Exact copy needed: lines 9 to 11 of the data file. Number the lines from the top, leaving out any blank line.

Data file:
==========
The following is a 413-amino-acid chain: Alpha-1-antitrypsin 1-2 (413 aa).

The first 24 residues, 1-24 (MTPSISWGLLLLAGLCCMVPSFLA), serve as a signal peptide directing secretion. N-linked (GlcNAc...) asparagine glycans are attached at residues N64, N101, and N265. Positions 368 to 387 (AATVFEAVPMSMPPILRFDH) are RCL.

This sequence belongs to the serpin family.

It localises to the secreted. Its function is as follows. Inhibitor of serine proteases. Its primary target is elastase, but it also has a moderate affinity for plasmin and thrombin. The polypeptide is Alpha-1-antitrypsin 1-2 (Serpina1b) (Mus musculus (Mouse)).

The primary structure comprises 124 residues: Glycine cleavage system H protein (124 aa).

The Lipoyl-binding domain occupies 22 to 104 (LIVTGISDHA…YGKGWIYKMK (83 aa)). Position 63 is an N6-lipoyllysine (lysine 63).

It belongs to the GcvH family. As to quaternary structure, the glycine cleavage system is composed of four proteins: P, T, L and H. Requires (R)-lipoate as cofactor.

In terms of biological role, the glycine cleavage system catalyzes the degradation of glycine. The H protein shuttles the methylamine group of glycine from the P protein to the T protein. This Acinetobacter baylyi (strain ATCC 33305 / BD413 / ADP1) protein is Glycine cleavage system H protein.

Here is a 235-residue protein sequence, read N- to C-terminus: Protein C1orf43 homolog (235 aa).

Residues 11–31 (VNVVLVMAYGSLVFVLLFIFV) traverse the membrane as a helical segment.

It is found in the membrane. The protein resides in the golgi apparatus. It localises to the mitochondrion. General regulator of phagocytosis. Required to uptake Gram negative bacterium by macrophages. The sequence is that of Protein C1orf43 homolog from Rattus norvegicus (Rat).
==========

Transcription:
Here is a 235-residue protein sequence, read N- to C-terminus: Protein C1orf43 homolog (235 aa).

Residues 11–31 (VNVVLVMAYGSLVFVLLFIFV) traverse the membrane as a helical segment.

It is found in the membrane. The protein resides in the golgi apparatus. It localises to the mitochondrion. General regulator of phagocytosis. Required to uptake Gram negative bacterium by macrophages. The sequence is that of Protein C1orf43 homolog from Rattus norvegicus (Rat).